• Charles Dubow
  • William Morrow
  • 400 pp.

In this debut novel, wealth, youth and fabulousness are destroyed by momentary desire.

The story revolves around a couple blessed by good fortune and breeding. Harry Winslow is a kind of man’s man: a National Book Award-winning novelist, yes, but a two-fisted drinker as well, a graduate of Yale where he was a star hockey player, a former Marine who now flies a small plane for fun. His wife Maddy (Madeline) is a trust-fund beauty, athletic, down-to-earth, great cook. Their nine-year-old son Johnny had a heart condition as a baby, but now appears to be growing smartly. Now in their early 40s, they live a charmed life, summers in the Hamptons, a brownstone in Manhattan, a grant for Harry that will allow them to spend the fall in Rome. The very rich are different from you and me. They have better stuff.

Into this Eden comes Claire (we’re never given her last name, something Irish-sounding we’re told). A single, 26-year-old New Yorker, she is younger and sexier, with a voice like “silver bells.” Drawn to Harry and his way of life, she ultimately seduces him and sets the plot in motion.

Stories of adultery have a narrative arc and tension that are nearly irresistible. There’s the meet-cute scene, the early attraction, the art of flirting and the surrender to seduction. In Harry and Claire’s case, there’s the thrill of the new sexual adventure, the subterfuge and secret rendezvous, and the wife’s suspicions and discovery. It is the stuff of a hundred such love affairs, but done with such attention to detail, elegance and refinement that it almost seems less than sordid.

Dubow writes with a kind of urgency that grabs you by the pajamas and won’t let go. Indiscretion is a page-turner of high style, with an almost pornographic eye for the best in elegance and fashion and most of all food. To pick one at random, here is Harry about the roast chicken in Paris: “The skin is covered in crackling hot fat. The chicken is a Coucou de Rennes, which are the best in the world. They also have the best foie gras I’ve ever tasted. It comes from Aquitaine.” I had to look up all of that on the Internet, and he is right. One can but envy such conspicuous consumption so well told. 

Some have compared Indiscretion with The Great Gatsby, and it is easy to see why such an error would be made. There’s the Long Island setting, the decadence and allure of great wealth, and the narrator of the whole affair: Walter Gervais, a childhood friend of Maddy’s and their neighbor in the Hamptons. But he is no Nick Carraway, just as Harry Winslow is no Gatsby. Where the narrator of The Great Gatsby was a middle-class Midwesterner with his nose pressed to the window of wealth, the narrator of Indiscretion is the richest person in a novel made up almost entirely of rich people.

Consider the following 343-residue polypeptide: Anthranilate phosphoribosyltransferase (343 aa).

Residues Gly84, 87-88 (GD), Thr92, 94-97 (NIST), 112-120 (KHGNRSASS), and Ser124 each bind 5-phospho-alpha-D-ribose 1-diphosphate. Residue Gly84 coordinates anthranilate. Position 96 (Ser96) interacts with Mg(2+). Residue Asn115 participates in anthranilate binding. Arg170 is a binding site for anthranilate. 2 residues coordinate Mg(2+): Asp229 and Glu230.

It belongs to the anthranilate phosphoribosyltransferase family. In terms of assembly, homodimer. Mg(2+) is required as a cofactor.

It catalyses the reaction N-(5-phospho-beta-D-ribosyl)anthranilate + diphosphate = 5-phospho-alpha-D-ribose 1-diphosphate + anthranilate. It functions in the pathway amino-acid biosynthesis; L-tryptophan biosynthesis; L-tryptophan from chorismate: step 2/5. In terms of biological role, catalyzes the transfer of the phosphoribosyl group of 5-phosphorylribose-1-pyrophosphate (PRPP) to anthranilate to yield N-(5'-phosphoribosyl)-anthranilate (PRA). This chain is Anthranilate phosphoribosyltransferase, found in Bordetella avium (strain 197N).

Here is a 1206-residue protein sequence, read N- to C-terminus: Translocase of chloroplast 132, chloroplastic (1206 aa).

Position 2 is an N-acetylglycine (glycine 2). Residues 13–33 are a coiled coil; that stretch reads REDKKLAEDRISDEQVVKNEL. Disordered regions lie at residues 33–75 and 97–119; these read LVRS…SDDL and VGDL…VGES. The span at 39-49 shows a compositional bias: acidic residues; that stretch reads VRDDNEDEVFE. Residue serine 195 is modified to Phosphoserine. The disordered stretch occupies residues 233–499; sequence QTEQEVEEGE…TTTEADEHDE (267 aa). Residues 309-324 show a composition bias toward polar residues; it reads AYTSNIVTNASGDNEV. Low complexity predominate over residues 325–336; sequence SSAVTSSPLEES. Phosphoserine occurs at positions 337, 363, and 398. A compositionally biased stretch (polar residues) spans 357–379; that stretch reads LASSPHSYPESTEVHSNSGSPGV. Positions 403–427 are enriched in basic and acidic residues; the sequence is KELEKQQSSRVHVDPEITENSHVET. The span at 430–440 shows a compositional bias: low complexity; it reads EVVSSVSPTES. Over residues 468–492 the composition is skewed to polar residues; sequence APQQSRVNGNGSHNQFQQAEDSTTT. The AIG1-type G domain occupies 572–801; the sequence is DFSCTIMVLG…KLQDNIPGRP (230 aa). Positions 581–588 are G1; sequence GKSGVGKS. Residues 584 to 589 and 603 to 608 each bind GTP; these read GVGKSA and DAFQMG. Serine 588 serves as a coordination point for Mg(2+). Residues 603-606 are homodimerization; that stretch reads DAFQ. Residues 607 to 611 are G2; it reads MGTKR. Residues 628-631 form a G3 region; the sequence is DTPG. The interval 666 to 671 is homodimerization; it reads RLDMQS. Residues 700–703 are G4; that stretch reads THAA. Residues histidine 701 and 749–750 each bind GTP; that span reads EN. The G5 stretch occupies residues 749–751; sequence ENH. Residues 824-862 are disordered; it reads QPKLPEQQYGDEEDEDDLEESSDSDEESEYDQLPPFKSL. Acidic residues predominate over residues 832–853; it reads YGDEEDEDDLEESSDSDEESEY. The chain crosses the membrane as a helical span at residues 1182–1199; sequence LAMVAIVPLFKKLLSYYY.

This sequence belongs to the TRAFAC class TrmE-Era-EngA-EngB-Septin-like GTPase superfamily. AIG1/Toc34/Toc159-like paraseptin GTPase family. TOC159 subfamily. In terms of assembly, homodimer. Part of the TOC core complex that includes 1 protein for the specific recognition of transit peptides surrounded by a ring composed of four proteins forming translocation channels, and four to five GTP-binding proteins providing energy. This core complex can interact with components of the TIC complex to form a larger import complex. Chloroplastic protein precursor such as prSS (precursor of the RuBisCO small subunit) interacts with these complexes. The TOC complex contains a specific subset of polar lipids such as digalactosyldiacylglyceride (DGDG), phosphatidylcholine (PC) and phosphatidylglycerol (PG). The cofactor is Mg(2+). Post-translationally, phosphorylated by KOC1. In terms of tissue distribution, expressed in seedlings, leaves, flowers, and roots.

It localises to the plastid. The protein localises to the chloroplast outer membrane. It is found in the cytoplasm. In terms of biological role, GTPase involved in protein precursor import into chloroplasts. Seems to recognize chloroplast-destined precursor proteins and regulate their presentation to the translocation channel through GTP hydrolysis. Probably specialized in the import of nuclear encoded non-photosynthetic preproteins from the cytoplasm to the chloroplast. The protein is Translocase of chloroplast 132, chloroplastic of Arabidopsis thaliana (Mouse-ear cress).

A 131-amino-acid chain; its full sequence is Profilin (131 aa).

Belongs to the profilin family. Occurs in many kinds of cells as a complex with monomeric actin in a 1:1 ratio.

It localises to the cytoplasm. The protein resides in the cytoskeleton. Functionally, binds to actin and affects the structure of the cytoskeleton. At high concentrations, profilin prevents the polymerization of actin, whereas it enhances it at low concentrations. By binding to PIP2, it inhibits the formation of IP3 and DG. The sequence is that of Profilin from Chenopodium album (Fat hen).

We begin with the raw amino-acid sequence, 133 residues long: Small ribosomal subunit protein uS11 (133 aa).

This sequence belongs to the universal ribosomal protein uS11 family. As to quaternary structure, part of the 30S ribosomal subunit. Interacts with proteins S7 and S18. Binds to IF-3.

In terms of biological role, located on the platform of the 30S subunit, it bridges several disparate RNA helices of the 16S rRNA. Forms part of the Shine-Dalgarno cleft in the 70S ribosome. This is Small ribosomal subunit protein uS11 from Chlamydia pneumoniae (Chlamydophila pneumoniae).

Most importantly, however, is the curious choice Dubow has made with his narrator and point-of-view. Walter tells the story of Harry and Claire’s affair and the dangers to the Winslows’ marriage in the first person. This device actually detracts from the flow of the story. How would he know about the foie gras in a Paris restaurant, or the fairly explicit details of the couple’s most intimate moments? His answer, while not dissatisfying, is not wholly satisfying either. Walter recreates the inner story of these characters from Harry’s unfinished manuscript and from conversations with the three main protagonists and from his imagination. Fitzgerald’s Nick Carraway has a more limited perspective, reporting primarily on those events that he has witnessed directly.

Toward the end of the book, Walter also becomes a more active participant in the story, taking on a far more dramatic role than Nick ever does in Gatsby. As Walter writes early on: “Why am I the narrator of this story? I am because it is the story of my life — and of the people I love most.” He is a puzzling character, offering at one point an elaborate and deliberately false ending that may strike some readers as unnecessarily cruel, and his telling of the tale might be the greater indiscretion. 

There is a nod by a minor character, at one point, to the idea of hamartia — or the fatal error — from Greek tragedy, but it seems a bit of a stretch to liken an ordinary affair to such tragic heights. Indiscretion laments the fall from grace and the ruin of the idyll. It is a sad story well worth a read on an August beach or better yet, on a winter’s day whilst dreaming of the summer sun.

Keith Donohue is the author of The Stolen Child and two other novels.

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